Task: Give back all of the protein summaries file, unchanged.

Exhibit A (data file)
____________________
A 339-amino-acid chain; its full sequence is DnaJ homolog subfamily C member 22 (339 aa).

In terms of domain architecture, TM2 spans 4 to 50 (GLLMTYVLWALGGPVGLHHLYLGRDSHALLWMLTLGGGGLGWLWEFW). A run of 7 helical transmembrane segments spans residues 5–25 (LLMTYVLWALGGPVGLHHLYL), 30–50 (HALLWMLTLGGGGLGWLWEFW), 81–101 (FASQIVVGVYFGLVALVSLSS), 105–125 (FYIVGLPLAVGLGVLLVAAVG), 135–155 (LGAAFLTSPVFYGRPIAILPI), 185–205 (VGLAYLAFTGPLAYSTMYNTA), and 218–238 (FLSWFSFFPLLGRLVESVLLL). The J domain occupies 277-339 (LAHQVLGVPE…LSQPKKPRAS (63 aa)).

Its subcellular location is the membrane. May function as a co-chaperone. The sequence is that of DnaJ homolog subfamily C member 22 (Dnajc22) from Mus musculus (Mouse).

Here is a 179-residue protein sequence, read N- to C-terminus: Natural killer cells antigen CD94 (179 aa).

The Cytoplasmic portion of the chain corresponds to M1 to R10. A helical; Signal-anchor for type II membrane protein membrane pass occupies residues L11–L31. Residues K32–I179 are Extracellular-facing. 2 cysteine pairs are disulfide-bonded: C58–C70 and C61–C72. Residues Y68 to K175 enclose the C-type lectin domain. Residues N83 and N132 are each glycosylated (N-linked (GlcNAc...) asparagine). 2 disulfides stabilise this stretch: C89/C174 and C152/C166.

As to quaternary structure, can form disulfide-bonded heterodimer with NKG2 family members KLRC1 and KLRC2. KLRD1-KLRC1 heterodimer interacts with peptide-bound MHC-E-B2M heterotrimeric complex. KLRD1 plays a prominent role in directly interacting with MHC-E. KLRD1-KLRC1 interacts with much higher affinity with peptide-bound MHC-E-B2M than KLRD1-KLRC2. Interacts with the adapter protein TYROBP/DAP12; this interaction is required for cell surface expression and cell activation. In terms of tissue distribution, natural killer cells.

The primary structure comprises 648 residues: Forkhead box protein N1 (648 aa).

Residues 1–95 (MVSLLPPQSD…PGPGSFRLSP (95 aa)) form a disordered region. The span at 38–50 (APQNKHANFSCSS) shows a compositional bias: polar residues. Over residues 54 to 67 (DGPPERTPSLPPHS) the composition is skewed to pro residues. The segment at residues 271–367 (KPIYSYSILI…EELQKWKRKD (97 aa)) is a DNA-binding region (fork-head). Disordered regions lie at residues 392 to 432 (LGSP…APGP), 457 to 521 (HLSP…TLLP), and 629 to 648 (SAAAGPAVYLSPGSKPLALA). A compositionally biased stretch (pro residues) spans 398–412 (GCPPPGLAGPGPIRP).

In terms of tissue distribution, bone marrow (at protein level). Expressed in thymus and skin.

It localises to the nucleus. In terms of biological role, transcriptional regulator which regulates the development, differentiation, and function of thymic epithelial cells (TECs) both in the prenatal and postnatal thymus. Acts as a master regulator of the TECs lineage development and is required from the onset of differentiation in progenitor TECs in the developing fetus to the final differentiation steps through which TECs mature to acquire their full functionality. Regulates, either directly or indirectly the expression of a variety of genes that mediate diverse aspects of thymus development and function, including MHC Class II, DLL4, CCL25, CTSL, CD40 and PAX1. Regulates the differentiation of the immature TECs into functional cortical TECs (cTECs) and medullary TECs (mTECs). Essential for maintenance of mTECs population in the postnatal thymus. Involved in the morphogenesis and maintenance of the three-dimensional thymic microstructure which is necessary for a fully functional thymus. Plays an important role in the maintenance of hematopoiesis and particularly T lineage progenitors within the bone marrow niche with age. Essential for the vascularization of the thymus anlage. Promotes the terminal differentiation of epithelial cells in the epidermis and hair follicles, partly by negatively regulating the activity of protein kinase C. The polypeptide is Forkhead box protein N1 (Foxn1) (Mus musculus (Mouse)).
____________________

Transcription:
A 339-amino-acid chain; its full sequence is DnaJ homolog subfamily C member 22 (339 aa).

In terms of domain architecture, TM2 spans 4 to 50 (GLLMTYVLWALGGPVGLHHLYLGRDSHALLWMLTLGGGGLGWLWEFW). A run of 7 helical transmembrane segments spans residues 5–25 (LLMTYVLWALGGPVGLHHLYL), 30–50 (HALLWMLTLGGGGLGWLWEFW), 81–101 (FASQIVVGVYFGLVALVSLSS), 105–125 (FYIVGLPLAVGLGVLLVAAVG), 135–155 (LGAAFLTSPVFYGRPIAILPI), 185–205 (VGLAYLAFTGPLAYSTMYNTA), and 218–238 (FLSWFSFFPLLGRLVESVLLL). The J domain occupies 277-339 (LAHQVLGVPE…LSQPKKPRAS (63 aa)).

Its subcellular location is the membrane. May function as a co-chaperone. The sequence is that of DnaJ homolog subfamily C member 22 (Dnajc22) from Mus musculus (Mouse).

Here is a 179-residue protein sequence, read N- to C-terminus: Natural killer cells antigen CD94 (179 aa).

The Cytoplasmic portion of the chain corresponds to M1 to R10. A helical; Signal-anchor for type II membrane protein membrane pass occupies residues L11–L31. Residues K32–I179 are Extracellular-facing. 2 cysteine pairs are disulfide-bonded: C58–C70 and C61–C72. Residues Y68 to K175 enclose the C-type lectin domain. Residues N83 and N132 are each glycosylated (N-linked (GlcNAc...) asparagine). 2 disulfides stabilise this stretch: C89/C174 and C152/C166.

As to quaternary structure, can form disulfide-bonded heterodimer with NKG2 family members KLRC1 and KLRC2. KLRD1-KLRC1 heterodimer interacts with peptide-bound MHC-E-B2M heterotrimeric complex. KLRD1 plays a prominent role in directly interacting with MHC-E. KLRD1-KLRC1 interacts with much higher affinity with peptide-bound MHC-E-B2M than KLRD1-KLRC2. Interacts with the adapter protein TYROBP/DAP12; this interaction is required for cell surface expression and cell activation. In terms of tissue distribution, natural killer cells.

The primary structure comprises 648 residues: Forkhead box protein N1 (648 aa).

Residues 1–95 (MVSLLPPQSD…PGPGSFRLSP (95 aa)) form a disordered region. The span at 38–50 (APQNKHANFSCSS) shows a compositional bias: polar residues. Over residues 54 to 67 (DGPPERTPSLPPHS) the composition is skewed to pro residues. The segment at residues 271–367 (KPIYSYSILI…EELQKWKRKD (97 aa)) is a DNA-binding region (fork-head). Disordered regions lie at residues 392 to 432 (LGSP…APGP), 457 to 521 (HLSP…TLLP), and 629 to 648 (SAAAGPAVYLSPGSKPLALA). A compositionally biased stretch (pro residues) spans 398–412 (GCPPPGLAGPGPIRP).

In terms of tissue distribution, bone marrow (at protein level). Expressed in thymus and skin.

It localises to the nucleus. In terms of biological role, transcriptional regulator which regulates the development, differentiation, and function of thymic epithelial cells (TECs) both in the prenatal and postnatal thymus. Acts as a master regulator of the TECs lineage development and is required from the onset of differentiation in progenitor TECs in the developing fetus to the final differentiation steps through which TECs mature to acquire their full functionality. Regulates, either directly or indirectly the expression of a variety of genes that mediate diverse aspects of thymus development and function, including MHC Class II, DLL4, CCL25, CTSL, CD40 and PAX1. Regulates the differentiation of the immature TECs into functional cortical TECs (cTECs) and medullary TECs (mTECs). Essential for maintenance of mTECs population in the postnatal thymus. Involved in the morphogenesis and maintenance of the three-dimensional thymic microstructure which is necessary for a fully functional thymus. Plays an important role in the maintenance of hematopoiesis and particularly T lineage progenitors within the bone marrow niche with age. Essential for the vascularization of the thymus anlage. Promotes the terminal differentiation of epithelial cells in the epidermis and hair follicles, partly by negatively regulating the activity of protein kinase C. The polypeptide is Forkhead box protein N1 (Foxn1) (Mus musculus (Mouse)).